- Bobbie Hanvey
- The Sayle Literary Agency
David Park was born in Belfast in 1953, and now lives in County Down, Northern Ireland.
He was educated at Queen's University Belfast and has had a distinguished career in secondary education, in particular contributing to the development of creativity in the curriculum.
He is the author of a collection of short stories and several novels. His first novel, The Healing (1992), won the 1992 Authors' Club First Novel Award and the University of Ulster McCrea Literary Award. Set against a background of sectarian conflict, the novel describes the search for personal and communal healing. Further novels include The Rye Man (1994) and Stone Kingdoms (1996), which is set in both Ireland and Africa and also won the University of Ulster McCrea Literary Award.
His novel The Big Snow (2002), is set in 1963 against a backdrop of one of Ireland's worst winters. It was awarded the Belfast Arts Award for Literature. Swallowing the Sun (2004) was shortlisted for both the Kerry Group Irish Fiction Award and the Irish Novel of the Year Award. It was also shortlisted for the Christopher Ewart-Biggs Memorial Prize.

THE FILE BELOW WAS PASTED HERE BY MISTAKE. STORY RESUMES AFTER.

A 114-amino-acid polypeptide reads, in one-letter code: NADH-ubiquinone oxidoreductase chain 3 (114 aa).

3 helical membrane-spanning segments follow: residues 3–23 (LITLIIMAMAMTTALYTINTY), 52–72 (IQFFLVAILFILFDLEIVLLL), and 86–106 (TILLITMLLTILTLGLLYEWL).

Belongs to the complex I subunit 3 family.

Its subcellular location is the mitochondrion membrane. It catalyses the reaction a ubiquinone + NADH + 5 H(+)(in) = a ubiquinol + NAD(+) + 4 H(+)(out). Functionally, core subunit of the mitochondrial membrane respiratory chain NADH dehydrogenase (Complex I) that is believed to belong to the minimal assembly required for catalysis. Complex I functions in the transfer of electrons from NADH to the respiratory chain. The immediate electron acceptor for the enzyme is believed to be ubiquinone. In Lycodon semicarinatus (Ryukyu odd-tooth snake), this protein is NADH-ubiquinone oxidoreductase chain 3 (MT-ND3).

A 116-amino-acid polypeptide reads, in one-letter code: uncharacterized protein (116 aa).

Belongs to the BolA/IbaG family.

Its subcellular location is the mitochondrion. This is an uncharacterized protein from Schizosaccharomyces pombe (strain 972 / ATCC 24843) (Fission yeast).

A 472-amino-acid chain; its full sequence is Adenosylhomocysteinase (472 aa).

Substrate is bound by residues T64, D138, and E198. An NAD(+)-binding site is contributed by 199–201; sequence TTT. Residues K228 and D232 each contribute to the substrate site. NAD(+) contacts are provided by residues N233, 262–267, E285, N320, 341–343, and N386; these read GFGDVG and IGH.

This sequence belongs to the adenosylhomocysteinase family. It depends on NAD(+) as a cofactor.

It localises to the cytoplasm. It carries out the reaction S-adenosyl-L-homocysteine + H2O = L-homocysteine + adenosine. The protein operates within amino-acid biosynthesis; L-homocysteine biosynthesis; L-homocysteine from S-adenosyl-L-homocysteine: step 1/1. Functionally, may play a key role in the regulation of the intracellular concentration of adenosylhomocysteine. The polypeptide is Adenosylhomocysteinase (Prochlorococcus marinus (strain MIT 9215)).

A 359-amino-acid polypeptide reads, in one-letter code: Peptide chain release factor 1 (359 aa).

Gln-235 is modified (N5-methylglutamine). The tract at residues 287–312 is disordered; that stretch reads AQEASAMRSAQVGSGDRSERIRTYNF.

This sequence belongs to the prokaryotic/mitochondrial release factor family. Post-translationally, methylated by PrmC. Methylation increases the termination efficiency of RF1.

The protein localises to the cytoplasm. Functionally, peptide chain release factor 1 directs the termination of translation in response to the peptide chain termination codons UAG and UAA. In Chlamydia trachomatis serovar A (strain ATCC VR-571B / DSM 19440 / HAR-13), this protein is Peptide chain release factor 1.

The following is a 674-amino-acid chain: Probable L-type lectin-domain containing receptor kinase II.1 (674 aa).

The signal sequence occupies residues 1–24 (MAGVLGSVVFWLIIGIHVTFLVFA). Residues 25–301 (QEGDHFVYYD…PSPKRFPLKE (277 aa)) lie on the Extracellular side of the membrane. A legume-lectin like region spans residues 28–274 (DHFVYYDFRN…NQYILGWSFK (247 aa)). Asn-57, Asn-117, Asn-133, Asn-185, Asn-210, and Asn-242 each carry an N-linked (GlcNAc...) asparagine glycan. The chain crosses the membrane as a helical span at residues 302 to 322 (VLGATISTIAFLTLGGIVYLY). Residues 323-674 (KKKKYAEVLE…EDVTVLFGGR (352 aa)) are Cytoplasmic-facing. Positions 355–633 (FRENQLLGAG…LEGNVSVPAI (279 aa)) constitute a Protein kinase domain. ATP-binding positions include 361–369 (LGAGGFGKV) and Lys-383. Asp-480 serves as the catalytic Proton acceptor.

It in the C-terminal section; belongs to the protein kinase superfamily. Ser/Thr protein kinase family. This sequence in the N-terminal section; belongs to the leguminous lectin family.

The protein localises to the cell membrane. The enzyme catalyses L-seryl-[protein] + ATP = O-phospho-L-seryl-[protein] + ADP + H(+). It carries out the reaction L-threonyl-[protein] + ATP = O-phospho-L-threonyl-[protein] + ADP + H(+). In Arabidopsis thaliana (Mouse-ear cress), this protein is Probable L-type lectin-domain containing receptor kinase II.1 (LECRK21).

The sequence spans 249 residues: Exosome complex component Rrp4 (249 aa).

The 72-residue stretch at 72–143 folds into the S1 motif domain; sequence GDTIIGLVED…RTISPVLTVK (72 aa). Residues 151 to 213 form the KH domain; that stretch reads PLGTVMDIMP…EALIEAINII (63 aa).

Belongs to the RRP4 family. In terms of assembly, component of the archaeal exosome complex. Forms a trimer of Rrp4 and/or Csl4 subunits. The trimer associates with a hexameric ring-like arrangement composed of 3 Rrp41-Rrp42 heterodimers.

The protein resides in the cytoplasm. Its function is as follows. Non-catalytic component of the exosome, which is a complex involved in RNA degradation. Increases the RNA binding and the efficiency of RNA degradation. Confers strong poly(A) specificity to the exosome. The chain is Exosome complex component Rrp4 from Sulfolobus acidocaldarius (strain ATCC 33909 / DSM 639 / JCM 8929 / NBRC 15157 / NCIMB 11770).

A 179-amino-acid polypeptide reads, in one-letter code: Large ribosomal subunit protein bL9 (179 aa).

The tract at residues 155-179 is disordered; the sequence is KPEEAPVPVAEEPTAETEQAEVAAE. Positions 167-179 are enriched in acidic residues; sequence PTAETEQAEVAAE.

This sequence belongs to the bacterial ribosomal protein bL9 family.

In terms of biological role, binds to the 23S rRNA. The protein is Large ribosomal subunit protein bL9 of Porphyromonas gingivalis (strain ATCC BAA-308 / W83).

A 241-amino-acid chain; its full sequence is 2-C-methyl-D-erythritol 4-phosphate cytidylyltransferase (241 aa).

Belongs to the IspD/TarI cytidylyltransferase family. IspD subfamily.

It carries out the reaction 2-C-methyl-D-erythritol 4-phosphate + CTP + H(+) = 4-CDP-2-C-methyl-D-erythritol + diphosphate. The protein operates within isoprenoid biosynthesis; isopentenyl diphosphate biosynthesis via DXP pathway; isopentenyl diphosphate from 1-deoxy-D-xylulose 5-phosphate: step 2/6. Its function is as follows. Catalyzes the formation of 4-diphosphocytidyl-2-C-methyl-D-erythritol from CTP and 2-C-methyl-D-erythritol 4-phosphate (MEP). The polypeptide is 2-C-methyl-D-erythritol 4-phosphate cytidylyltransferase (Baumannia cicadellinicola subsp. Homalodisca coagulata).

His 2008 novel, The Truth Commissioner, imagines a South African style Truth and Reconciliation process has been established in the North of Ireland and describes how four lives become inextricably linked through a shared and hidden past. This novel was broadcast on Radio 4's 'Book at Bedtime' and is being published in translation in Germany, Holland, France, Spain and other European countries. It has also been published in America, prompting the New York Times to write, 'We're reminded that with writers like David Park, the novel can itself be a kind of truth commission.' The novel also won the Christopher Ewarts-Biggs Memorial Prize, which recognises works that promote peace and reconciliation in Ireland.
Subsequent books include The Light of Amsterdam (2012) and The Poets' Wives (2014).
In June 2008, David Park was awarded the American Ireland Fund Literary Award for his contribution to Irish Literature.